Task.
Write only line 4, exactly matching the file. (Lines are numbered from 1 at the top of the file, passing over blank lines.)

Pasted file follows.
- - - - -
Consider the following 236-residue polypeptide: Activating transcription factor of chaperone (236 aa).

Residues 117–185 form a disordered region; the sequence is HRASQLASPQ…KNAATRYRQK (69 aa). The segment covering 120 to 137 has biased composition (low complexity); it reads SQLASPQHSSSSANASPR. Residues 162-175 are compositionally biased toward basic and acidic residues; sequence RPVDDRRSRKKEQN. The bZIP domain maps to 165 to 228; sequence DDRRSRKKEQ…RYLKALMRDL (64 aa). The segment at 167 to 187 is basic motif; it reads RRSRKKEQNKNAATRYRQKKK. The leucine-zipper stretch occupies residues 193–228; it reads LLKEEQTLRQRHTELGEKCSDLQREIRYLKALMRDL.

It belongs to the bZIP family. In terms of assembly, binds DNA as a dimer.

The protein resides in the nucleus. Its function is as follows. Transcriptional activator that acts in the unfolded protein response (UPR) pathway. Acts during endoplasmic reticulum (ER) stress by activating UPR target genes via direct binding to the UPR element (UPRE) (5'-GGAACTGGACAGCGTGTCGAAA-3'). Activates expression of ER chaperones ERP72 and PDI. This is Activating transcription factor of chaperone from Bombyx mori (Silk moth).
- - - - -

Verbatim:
The protein resides in the nucleus. Its function is as follows. Transcriptional activator that acts in the unfolded protein response (UPR) pathway. Acts during endoplasmic reticulum (ER) stress by activating UPR target genes via direct binding to the UPR element (UPRE) (5'-GGAACTGGACAGCGTGTCGAAA-3'). Activates expression of ER chaperones ERP72 and PDI. This is Activating transcription factor of chaperone from Bombyx mori (Silk moth).